Monkey, 8 lbs of Aggression

This post is part of the series Working with Aggressive Dogs

Other posts in this series:

  1. Monkey, 8 lbs of Aggression (Current)
  2. Types of Aggression in Dogs
  3. Fear Based Aggression in Dogs

Having an aggressive dog sucks, doesn’t it? Unfortunately, we have one in our pack.  Monkey, our female Jack Russell Terrier, is 8 lbs of aggression at times.  She’s not that way all of the time, but anytime she gets too excited or wound up, she displays aggressive tendencies and usually attacks whoever she deems to be the weakest dog in the room.  Mostly our Old Kids if she can get to them, which she usually can’t.  If they aren’t around, she goes after Pantera, a 5-7 year old Jack Russell Terrier/Min Pin mix.  The submissive half of our bonded pair of brothers.

Monkey, 8 lbs of aggression

Monkey, 8 lbs of Aggression, and How to work with Aggressive Dogs
She doesn’t look aggressive does she? Playing with a 14 wk old foster puppy.

Luckily, with Monkey, I can tell when she’s about to snap.  She gets a certain look in her eye, and it gives me about 2 seconds to distract her enough to stop the attack.  That is if I’m close enough, and catch her mental break before she goes off.  And it usually happens due to over stimulation.  Someone coming in or knocking on the door.  Something unexpected happening, such as me dropping a pan, or knocking something over.

Now, Monkey isn’t the average dog.  She has a bit of a back story that makes her a little more difficult to work with than most dogs.  I’ll tell her story in a post at some time but the gist of it is: Monkey was born in a puppy mill.  She came to us as a foster dog, at 11 wks old on Halloween in 2014, with a broken neck.  We didn’t know she had a broken neck, that took many vets and three months to discover.  Everyone thought it was her back, until she finally got into a specialist at PVSEC.

She then spent almost 3 months in a neck cast.  She was miserable, even on pain meds.  We babied her too much, never having handled a dog with a serious medical condition.  She had to spend most of her time confined to a crate, and we felt bad for her.  So during the time she was allowed out, we let her have her way.  Even if it meant kicking one of the other dogs out of the bed she wanted.  Or taking the bone she wanted from someone else and giving it to her.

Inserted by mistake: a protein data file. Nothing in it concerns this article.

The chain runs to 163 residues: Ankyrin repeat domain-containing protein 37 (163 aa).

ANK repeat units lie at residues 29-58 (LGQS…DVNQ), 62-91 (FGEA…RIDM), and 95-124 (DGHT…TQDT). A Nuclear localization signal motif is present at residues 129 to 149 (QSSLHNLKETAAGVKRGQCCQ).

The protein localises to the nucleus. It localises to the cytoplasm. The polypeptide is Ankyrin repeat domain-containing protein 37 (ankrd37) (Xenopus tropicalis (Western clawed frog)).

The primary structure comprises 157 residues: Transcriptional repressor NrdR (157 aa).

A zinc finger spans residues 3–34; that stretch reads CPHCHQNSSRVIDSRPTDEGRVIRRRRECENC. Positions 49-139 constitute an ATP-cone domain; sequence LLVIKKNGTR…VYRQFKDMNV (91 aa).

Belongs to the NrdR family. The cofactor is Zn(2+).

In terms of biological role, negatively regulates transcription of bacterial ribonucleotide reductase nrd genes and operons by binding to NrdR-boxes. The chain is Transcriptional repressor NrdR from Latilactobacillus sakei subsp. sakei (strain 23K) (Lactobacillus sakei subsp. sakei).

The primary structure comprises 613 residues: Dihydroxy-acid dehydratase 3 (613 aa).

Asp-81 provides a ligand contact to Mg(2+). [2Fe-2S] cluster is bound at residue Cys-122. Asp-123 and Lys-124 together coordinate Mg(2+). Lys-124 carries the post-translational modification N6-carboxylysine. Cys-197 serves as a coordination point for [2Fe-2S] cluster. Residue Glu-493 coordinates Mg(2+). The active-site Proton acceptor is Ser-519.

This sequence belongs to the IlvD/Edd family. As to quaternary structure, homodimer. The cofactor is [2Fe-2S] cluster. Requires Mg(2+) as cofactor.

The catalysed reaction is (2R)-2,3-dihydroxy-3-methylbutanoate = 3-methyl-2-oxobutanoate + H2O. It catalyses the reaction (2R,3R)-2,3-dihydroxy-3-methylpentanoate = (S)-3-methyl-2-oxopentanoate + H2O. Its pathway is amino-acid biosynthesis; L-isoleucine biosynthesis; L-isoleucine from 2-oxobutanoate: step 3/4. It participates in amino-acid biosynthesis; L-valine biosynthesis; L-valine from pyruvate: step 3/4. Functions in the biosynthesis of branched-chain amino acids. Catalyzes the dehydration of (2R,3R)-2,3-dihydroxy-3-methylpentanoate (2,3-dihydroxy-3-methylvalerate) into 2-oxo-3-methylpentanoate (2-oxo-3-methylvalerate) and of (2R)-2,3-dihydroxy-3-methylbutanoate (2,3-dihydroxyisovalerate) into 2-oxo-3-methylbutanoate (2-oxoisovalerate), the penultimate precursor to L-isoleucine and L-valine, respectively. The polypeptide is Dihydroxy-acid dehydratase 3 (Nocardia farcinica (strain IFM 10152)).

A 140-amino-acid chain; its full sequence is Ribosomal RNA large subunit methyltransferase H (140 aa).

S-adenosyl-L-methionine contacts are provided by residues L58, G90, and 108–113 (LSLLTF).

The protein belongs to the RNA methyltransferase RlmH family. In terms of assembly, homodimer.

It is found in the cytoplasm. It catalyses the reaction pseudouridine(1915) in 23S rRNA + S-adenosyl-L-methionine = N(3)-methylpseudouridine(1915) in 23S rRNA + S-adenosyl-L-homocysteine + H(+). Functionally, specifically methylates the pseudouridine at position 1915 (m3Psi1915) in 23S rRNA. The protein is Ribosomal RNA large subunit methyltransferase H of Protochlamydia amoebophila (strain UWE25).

Our mistakes caused her aggression

Monkey, 8 lbs of Aggression, and How to work with Aggressive Dogs
Here she is guarding her daddy.

In hindsight, we realized we should have started teaching her the rules, and training her, even during her recovery.  It really didn’t help that just as she got out of her cast, the Man of the House was in a motorcycle accident and laid up for a month.  They bonded in their forced restricted activity, which is when she become a foster failure.  And he babies her even more.

She now thinks she “owns” him.  And he hasn’t stopped babying her.  Sister and I work with her endlessly while he is away for work.  We make progress, we have her listening to us and following the rules.  Then he comes home after two weeks out, and rewards her for bad behavior.  When he leaves, we’re back to square one.  We start the endless cycle over.  No matter how many times I have the talk with him about it, he still sees her as the little injured dog she was two years ago.  His buddy for his month on the couch.  He doesn’t recognize the aggressive dog, and brat, that she’s become.

But is it really aggression?

Monkey, 8 lbs of Aggression, and How to work with Aggressive Dogs
Taken about 2 minutes before she attacked the fluffy puppy.

Lots of dogs that are deemed aggressive, aren’t really aggressive dogs.  They just need more training, and some behavior modification.  Or in Monkey’s case, it’s when she gets over stimulated, she doesn’t know how to calm herself down.  And we’re going to start working on her with that.  Her brothers, Santana and Pantera, are confident and adaptable personality types, respectively.  So when she has a mental break, Santana wants to step in and take over, and Pantera follows his brother’s lead.

So over the next few posts we’ll be talking about how to work with a dog that shows some aggression in different situations.

This post is part of the series Working with Aggressive Dogs

Other posts in this series:

  1. Monkey, 8 lbs of Aggression (Current)
  2. Types of Aggression in Dogs
  3. Fear Based Aggression in Dogs

Continue reading this series:

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